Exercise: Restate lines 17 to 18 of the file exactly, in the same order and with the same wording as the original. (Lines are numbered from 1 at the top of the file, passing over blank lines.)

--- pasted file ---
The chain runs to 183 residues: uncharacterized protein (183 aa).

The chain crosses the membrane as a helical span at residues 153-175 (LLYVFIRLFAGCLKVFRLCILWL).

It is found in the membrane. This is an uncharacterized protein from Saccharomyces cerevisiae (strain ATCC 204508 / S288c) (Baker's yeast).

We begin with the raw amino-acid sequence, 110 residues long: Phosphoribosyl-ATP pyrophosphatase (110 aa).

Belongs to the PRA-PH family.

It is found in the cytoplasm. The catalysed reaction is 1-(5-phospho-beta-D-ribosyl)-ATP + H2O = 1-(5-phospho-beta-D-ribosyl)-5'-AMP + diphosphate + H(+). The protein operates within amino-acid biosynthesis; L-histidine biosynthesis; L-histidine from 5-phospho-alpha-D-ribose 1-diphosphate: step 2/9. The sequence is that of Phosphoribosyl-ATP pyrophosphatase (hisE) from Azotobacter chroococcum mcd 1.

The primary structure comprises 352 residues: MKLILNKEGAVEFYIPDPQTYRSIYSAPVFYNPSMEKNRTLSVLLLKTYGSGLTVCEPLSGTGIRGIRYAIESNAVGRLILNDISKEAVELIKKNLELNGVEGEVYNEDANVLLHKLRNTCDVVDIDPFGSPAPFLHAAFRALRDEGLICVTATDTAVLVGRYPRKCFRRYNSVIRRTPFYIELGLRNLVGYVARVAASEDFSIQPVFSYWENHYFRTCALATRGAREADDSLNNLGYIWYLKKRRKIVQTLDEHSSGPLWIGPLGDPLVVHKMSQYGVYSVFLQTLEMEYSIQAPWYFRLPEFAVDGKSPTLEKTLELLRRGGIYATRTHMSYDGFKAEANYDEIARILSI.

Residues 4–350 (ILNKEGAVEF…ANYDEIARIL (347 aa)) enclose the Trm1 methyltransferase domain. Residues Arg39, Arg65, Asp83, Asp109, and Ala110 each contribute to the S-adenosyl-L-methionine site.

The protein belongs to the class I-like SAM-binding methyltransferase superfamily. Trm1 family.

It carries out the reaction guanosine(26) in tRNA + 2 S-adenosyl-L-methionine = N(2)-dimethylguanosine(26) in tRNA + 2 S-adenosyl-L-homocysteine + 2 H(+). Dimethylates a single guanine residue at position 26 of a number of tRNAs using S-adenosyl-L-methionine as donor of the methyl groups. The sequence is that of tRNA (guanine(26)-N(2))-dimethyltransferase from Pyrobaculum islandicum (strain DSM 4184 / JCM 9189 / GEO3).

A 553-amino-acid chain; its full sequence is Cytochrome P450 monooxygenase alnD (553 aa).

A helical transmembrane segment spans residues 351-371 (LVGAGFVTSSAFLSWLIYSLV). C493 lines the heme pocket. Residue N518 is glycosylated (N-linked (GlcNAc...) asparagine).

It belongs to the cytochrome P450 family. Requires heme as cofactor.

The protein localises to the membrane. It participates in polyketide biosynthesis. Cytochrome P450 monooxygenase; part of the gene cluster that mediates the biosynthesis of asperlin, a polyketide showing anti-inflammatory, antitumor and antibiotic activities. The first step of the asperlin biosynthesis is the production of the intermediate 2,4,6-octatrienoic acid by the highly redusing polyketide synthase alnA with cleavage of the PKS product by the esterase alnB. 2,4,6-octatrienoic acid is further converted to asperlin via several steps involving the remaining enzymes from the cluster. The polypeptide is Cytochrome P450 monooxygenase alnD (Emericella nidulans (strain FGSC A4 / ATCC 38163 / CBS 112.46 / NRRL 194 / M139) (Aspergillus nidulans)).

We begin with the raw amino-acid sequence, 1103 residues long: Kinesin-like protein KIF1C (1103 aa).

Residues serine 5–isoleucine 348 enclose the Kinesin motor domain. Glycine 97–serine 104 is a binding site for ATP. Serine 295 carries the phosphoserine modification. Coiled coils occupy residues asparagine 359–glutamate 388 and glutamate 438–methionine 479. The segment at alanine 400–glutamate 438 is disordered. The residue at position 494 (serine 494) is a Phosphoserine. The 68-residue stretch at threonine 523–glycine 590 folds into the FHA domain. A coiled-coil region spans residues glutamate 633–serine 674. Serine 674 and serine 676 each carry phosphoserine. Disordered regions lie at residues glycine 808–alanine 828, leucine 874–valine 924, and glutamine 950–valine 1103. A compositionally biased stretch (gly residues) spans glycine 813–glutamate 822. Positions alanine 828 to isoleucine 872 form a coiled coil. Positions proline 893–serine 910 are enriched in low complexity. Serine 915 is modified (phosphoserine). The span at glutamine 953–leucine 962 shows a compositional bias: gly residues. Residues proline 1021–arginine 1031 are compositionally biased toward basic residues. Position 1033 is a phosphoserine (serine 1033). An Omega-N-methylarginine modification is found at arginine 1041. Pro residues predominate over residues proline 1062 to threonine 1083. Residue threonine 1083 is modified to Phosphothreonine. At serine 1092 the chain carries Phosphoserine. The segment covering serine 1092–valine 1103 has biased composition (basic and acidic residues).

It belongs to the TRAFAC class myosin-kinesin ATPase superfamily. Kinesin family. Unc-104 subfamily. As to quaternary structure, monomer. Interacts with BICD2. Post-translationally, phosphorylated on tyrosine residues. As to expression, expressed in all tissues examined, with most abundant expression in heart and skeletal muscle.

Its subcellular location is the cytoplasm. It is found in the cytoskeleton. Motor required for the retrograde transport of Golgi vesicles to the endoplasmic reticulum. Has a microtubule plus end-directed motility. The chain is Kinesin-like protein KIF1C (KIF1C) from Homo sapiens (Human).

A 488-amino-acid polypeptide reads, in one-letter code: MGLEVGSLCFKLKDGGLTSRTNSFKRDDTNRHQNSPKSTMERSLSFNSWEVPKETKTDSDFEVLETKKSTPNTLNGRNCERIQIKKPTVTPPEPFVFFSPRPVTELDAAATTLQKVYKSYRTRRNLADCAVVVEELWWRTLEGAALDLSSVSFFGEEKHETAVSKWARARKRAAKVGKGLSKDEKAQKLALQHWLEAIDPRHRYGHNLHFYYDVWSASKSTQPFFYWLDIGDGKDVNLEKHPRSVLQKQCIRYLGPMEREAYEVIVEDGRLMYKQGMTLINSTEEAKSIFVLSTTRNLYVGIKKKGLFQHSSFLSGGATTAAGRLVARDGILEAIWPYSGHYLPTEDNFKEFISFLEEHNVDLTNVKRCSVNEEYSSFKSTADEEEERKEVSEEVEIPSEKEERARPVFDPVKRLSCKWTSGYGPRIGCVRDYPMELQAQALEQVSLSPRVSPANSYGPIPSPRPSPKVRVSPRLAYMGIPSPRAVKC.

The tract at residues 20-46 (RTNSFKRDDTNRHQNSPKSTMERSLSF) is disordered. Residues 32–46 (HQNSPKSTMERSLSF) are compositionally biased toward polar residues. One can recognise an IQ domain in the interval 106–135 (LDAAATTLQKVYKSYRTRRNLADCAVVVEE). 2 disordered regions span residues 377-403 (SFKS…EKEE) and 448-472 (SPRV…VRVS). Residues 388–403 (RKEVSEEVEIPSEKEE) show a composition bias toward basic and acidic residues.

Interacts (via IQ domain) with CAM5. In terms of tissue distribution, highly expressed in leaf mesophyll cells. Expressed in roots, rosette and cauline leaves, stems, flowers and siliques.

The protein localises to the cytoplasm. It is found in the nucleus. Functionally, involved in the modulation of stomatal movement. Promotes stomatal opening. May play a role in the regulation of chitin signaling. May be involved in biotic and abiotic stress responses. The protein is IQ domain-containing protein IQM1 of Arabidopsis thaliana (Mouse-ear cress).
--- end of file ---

It belongs to the TRAFAC class myosin-kinesin ATPase superfamily. Kinesin family. Unc-104 subfamily. As to quaternary structure, monomer. Interacts with BICD2. Post-translationally, phosphorylated on tyrosine residues. As to expression, expressed in all tissues examined, with most abundant expression in heart and skeletal muscle.

Its subcellular location is the cytoplasm. It is found in the cytoskeleton. Motor required for the retrograde transport of Golgi vesicles to the endoplasmic reticulum. Has a microtubule plus end-directed motility. The chain is Kinesin-like protein KIF1C (KIF1C) from Homo sapiens (Human).